Jaakko Pesonen – for the sake of humanity

Media artist and architect Jaakko Pesonen worked on his video installation at the Saari Residence in January-February 2015.The piece highlights the way contemporary society conceals old age and, in a sense, strips the elderly of their human dignity.

“The value of elderly people has collapsed in our society and we hide issues that are related to ageing.” The fact that society does not engage with this large group of people, or hear or appreciate them is a source of inequality. When a person ages and is considered worthless, he loses his dignity and rights,” Jaakko Pesonen says, explaining the inspiration for his new video installation.

“What will happen to a society that isolates its elderly into institutions? Shutting out elderly people and hiding them away is of no benefit to anyone, on the contrary, it makes everything and everyone poorer. It is important to ask why this is happening,” he says.

Hidden old age

The video installation Pet/Prisoner/Pensioner examines old age and ageing. It is a topical theme which became relevant to Pesonen through personal experience. His own father was diagnosed with Alzheimer’s, and Pesonen saw close up how a person becomes institutionalised and how his dignity disappears. He saw close-hand how a person loses power over his own life and over his relationship with society.

Pesonen took to internet discussion forums for material for a manuscript for his piece. He says they are a good source of authentic, uncensored opinions. The forums are not moderated and people there speak very candidly.

Following these discussions he noticed that themes that dealt with the rights of pensioners, prisoners and pets repeated certain topics that were unbelievably similar. Common themes in discussions about prisoners and pensioners included the cost to society resulting from the care of the elderly or prisoners. Euthanasia was a common theme in discussions about pets and pensioners. In Pesonen’s opinion, forum discussions show how pensioners, prisoners and animals are excluded from the discussions about them.

The philosophical approach for his piece is based on Simone de Beauvoir’s work The Coming of Age (1970). The book gave Pesonen new perspectives on growing old, such as how a person ages in the eyes of others while he himself feels that he is not changing at all. “It is also interesting how everyone else but the actual pensioners who write about old age on the internet. Their voice cannot be heard anywhere. We are gradually losing our appreciation of elderly people, which is distinctly apparent in working life as we no longer value long careers or experience,” says Pesonen.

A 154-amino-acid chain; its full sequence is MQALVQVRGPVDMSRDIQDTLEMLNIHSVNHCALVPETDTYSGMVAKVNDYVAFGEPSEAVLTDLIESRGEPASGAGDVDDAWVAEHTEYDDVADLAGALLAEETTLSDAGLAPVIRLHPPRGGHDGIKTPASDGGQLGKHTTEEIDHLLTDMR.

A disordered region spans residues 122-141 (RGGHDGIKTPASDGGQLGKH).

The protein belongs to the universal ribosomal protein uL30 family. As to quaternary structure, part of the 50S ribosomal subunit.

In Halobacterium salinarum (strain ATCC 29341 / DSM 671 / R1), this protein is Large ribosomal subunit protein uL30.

“How can we talk about the elderly and things associated with growing old as if we’re not growing old ourselves? We all age and it’s a natural part of life. Yet it seems that people are having trouble accepting this fact,” says Pesonen.

Interactive prompting

The story of Pet/Prisoner/Pensioner consists of materials discovered on internet discussion forums. The viewer meets two elderly people, played by professional film and TV actors Riitta Elstelä (born 1940) and Kristiina Elstelä (born 1943). Pesonen also intends to use other figures who may not be played by professional actors.

The physical setting consists of two tables with the main characters sitting at these tables. Pesonen films many video clips of the main characters and then classifies the material according to content and nature. The finished work will have specially-made software that will play the clips according to a preset order. Certain rules and limits are agreed with the actors but beyond that they are free to improvise and add their own presence and experience to the video. The actual filming will take place discretely to ensure an intimate atmosphere. The filming sessions have taught Pesonen how to be a director, cameraman and sound technician, which has also helped him to ensure an intimate atmosphere.